If you wanted to roast some fresh in-the-shell peanuts at home, and you threw them in the oven, you’d be missing one crucial ingredient: salt. Yet, salting shelled peanuts before roasting would surely be futile. The salt would not even stick to the shells, let alone get inside to the actual peanuts.
A clever cook might think of wetting down the peanuts before salting them. This would work if you wanted a salty shell but still would not affect the taste of the peas (yes, peas) inside. Yet, roasted peanuts, like the kind you get at the ballgame, bars, and at Five Guys Burgers, have salt in them. How do they get the salt inside the shells?
The truth is, unless you are okay with unsalted peanuts, you’d have a hard time reproducing the taste of commercial roasted peanuts in the shell. This is not to say you can’t make good peanuts at home, they just won’t taste like ballpark peanuts.
Commerical Roasted In-Shell Peanut Process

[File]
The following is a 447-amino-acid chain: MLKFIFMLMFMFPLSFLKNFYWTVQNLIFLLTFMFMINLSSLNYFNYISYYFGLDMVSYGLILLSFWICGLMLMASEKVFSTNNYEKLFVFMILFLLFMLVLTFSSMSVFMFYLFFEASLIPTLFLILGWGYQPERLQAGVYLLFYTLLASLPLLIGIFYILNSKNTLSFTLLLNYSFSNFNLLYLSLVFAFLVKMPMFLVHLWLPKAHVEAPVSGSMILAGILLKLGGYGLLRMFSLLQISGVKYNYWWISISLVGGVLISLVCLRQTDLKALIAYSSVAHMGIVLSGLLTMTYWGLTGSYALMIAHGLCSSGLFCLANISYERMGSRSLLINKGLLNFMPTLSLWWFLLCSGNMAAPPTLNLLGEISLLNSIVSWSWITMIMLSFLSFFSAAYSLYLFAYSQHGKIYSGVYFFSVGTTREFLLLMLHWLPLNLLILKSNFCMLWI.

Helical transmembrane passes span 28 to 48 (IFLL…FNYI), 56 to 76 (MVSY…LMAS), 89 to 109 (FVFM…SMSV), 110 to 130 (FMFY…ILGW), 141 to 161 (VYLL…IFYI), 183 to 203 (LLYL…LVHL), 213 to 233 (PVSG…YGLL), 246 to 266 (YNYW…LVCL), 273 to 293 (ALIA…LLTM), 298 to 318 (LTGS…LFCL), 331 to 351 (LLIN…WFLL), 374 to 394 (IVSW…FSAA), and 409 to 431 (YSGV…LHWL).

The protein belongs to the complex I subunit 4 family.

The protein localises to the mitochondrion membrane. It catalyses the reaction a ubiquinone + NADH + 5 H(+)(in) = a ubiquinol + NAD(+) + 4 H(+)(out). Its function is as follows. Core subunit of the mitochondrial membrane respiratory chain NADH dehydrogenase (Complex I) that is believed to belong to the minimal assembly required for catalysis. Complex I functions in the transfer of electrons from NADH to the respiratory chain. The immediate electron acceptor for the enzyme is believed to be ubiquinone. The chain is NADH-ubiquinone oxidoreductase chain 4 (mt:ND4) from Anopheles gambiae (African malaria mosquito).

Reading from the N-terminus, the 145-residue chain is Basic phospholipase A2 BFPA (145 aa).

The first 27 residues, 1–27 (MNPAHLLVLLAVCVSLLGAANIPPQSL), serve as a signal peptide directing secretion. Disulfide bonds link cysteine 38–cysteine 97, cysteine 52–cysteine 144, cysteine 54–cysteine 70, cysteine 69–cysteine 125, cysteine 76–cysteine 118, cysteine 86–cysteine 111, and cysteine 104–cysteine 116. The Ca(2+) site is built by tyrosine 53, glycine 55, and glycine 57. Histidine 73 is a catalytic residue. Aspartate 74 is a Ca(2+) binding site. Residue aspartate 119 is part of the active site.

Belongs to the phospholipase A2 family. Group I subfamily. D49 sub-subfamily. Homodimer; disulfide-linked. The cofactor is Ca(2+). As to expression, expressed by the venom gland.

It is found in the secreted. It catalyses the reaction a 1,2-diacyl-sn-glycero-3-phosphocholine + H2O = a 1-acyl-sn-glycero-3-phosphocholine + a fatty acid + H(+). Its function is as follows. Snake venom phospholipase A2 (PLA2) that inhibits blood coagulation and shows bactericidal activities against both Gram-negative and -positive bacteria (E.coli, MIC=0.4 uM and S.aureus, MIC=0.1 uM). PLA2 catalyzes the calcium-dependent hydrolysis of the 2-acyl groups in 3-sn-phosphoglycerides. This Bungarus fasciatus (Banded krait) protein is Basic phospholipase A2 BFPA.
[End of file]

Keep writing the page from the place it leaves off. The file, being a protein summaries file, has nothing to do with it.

To get salt into peanut shells peanuts are cooked in a brine solution under pressure for about ten to twenty minutes. The pressure forces the salty water into the shell. Peanut shells are actually a bit spongy and are not water-tight, something you know if you’ve ever made boiled peanuts.
But now there is excess water inside the peanut. The peanuts are drained and then roasted in a very hot and very dry oven at around 800 F. Some roasters insert an extra drying step in between. Regardless, once the peanuts are dry and roasted, there is a coating of salt left behind to flavor the peanuts inside. The browning of the peanuts produces flavor in the same way as browning other foods, via changes in the sugar and amino acids.
The above is how it’s done on a commercial level. Could you duplicate this at home? You may be able to use a pressure cooker for the brining step and then roast the peanuts in a convection oven turned up to its highest setting. I’ve certainly never tried this and I don’t know if it will work. A quick search for recipes turned up in-shell peanuts that would basically be salted on the outside only and one “curious” recipe by Alton Brown which calls for coating the shells in peanut oil and then salting them, a method which would result in very brown and salty peanut shells at best but no actual salty taste on the peanuts themselves. If you plan to eat the peanuts shell and all maybe you’d like this. Yes, it’s done, but usually with deep-fried peanuts. The oil and salt method would work well for shelled peanuts but the peanuts would not be ‘dry-roasted’ and the texture is not quite the same.